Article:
Teens are more concerned about anxiety and depression than drugs

By | February 21, 2019

Teens are more concerned about anxiety and depression than drugs: 96% say mental health is a ‘concern’ for their generation – while just 6% feel pressured to try drugs

  • Pew Research Center interviewed 920 teens for their respected annual survey
  • Around 70 percent of 13- to 17-year-old said mental health issues are a ‘major problem’ for their age group
  • 96 percent said mental health was at least a ‘minor problem’
  • Bullying is the other most prominent issue, affecting 90 percent

The vast majority of teens say depression and anxiety are the biggest issue facing their generation, a new Pew Research Center survey reveals. 

Around 70 percent of 13- to 17-year-old said mental health issues are a ‘major problem’ for their age group, while 96 percent said it was at least a ‘minor problem’.

Bullying is the other most prominent issue, affecting 90 percent.  

Drug and alcohol, not so much: just six percent said they’d felt pressure to do drugs, and just four percent said they’d felt pressure to drink alcohol.  

Compared to previous generations, they also felt less affected by poverty, teen pregnancy and gangs. 

THE ISSUES AFFECTING TEENS

Most (61 percent) said they feel panicked to get good grades. Most of them (59 percent) planned to attend a four-year college after graduating high school. Pressure to look good was next (mentioned by 29 percent), followed by the need to fit in socially (28 percent) and the need to be good at sports (21 percent)

THE ISSUES AFFECTING TEENS: Most (61 percent) said they feel panicked to get good grades. Most of them (59 percent) planned to attend a four-year college after graduating high school. Pressure to look good was next (mentioned by 29 percent), followed by the need to fit in socially (28 percent) and the need to be good at sports (21 percent)

The Pew report found school is the biggest source of pressure for teens – 61 percent of whom said they feel panicked to get good grades. Most of them (59 percent) planned to attend a four-year college after graduating high school. 

Pressure to look good was next (mentioned by 29 percent), followed by the need to fit in socially (28 percent) and the need to be good at sports (21 percent).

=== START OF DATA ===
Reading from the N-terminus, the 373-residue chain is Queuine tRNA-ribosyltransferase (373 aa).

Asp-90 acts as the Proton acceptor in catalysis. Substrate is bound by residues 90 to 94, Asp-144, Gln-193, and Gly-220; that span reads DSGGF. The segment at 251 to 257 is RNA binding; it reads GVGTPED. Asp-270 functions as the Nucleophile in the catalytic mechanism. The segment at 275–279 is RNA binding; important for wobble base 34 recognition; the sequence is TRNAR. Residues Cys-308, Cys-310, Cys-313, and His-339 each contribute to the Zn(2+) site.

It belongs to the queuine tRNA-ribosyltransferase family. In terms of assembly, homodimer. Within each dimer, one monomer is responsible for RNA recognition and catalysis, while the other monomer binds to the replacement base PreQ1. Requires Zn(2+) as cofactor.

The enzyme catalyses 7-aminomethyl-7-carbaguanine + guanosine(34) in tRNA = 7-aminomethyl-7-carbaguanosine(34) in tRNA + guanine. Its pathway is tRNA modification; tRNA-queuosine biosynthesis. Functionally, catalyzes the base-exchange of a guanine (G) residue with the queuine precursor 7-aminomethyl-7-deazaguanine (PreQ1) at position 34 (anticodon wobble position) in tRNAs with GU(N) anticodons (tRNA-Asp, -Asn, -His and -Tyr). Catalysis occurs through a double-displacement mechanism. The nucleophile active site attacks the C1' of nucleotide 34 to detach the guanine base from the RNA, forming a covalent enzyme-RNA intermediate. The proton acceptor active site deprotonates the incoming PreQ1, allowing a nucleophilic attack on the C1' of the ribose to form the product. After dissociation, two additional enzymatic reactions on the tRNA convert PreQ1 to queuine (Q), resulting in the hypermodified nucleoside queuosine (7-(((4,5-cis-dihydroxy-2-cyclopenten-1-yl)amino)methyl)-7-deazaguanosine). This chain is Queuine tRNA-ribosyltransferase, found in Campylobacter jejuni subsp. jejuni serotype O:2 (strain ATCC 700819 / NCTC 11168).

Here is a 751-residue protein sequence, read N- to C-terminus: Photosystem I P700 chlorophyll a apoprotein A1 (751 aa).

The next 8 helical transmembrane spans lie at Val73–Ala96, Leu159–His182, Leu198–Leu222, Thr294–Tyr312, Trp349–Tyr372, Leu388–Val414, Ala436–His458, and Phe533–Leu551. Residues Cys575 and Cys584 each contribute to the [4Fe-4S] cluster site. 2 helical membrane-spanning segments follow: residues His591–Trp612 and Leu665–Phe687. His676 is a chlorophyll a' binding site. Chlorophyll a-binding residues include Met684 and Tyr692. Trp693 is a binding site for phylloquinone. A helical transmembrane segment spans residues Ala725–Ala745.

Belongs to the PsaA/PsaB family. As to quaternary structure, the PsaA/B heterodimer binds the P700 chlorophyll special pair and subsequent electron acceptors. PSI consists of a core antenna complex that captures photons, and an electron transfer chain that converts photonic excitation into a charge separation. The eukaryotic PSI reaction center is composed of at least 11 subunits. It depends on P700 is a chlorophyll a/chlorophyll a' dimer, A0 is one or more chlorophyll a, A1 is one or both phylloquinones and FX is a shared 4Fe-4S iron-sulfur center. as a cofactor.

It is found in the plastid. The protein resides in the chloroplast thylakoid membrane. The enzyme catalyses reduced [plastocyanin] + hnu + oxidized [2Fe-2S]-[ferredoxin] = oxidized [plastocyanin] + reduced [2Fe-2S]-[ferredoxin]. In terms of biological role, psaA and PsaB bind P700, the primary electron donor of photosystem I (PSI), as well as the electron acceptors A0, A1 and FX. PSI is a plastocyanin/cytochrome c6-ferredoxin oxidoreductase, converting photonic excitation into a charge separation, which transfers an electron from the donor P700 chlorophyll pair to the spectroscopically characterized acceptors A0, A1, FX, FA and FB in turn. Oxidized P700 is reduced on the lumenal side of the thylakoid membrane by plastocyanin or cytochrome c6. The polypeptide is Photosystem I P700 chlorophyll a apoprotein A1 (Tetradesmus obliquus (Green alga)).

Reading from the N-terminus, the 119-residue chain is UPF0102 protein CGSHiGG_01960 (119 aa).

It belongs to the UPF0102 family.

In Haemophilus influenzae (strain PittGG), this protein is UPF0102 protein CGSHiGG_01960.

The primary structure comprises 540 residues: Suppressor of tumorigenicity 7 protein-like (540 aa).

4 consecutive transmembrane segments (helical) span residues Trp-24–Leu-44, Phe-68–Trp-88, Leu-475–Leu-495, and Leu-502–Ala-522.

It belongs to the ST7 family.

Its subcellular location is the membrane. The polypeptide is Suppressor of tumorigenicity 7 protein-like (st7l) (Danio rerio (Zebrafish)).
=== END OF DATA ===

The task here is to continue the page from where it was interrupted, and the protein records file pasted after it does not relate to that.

Girls were more likely to say they wake up feeling nervous (36 percent, compared to 23 percent of boys). Girls were also more likely to be excited about things at school (33 percent versus 21 percent of boys). 

Concerns differed depending on socioeconomic background. 

Teens from lower income areas were more likely to be concerned about teen pregnancy, poverty and drug addiction, for example. 

However, mental health issues were uniformly the biggest issue across all groups.  

The findings hammer home growing concerns over mental health of the world’s youngest. 

Indeed, according to the CDC, 15 million children (about one in five of the child population) has been diagnosed with a mental health issue or behavioral disorder. 

The Pew Report comes on the heels of a study of kids in the US, UK and Canada that found young people are drowning in a rising tide of perfectionism. 

Concerns differed depending on socioeconomic background. Teens from lower income areas were more likely to be concerned about teen pregnancy, poverty and drug addiction, for example. However, mental health issues were uniformly the biggest issue across all groups

Concerns differed depending on socioeconomic background. Teens from lower income areas were more likely to be concerned about teen pregnancy, poverty and drug addiction, for example. However, mental health issues were uniformly the biggest issue across all groups

Girls were more likely to say they wake up feeling nervous (36 percent, compared to 23 percent of boys). Girls were also more likely to be excited about things at school (33 percent versus 21 percent of boys)

Girls were more likely to say they wake up feeling nervous (36 percent, compared to 23 percent of boys). Girls were also more likely to be excited about things at school (33 percent versus 21 percent of boys)

Researchers looked at data on 25,000 people spanning generations, finding that pressure – from social media and from parents – is far higher on kids today than it was in the 1990s. 

‘We are greatly troubled by what we see,’ the authors of that report Simon Sherry and Martin M Smith said

‘We believe there is an urgent need for prevention efforts — to reduce the harsh and controlling parenting practices and socio-cultural influences, such as unrealistic media images, that contribute to perfectionism. Interventions for distressed perfectionists are also clearly needed.’ 

Their study looked at how parents’ expectations are mounting pressure on teens. 

It’s a murky issue. While teens do feel pressure to be excelling, they do not crave more time with or support from their parents.

In fact, teens today get far less help from their parents with their homework. While 45 percent of parents want more time with their teens, most teens (65 percent) say they spend the right amount of time with their parents. 

Health News | Mail Online